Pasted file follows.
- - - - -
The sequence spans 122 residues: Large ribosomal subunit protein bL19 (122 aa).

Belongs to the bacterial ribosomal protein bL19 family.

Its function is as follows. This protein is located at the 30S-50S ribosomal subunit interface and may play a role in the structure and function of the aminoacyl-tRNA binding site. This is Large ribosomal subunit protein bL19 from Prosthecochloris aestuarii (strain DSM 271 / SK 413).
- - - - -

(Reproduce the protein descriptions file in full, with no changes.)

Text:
The sequence spans 122 residues: Large ribosomal subunit protein bL19 (122 aa).

Belongs to the bacterial ribosomal protein bL19 family.

Its function is as follows. This protein is located at the 30S-50S ribosomal subunit interface and may play a role in the structure and function of the aminoacyl-tRNA binding site. This is Large ribosomal subunit protein bL19 from Prosthecochloris aestuarii (strain DSM 271 / SK 413).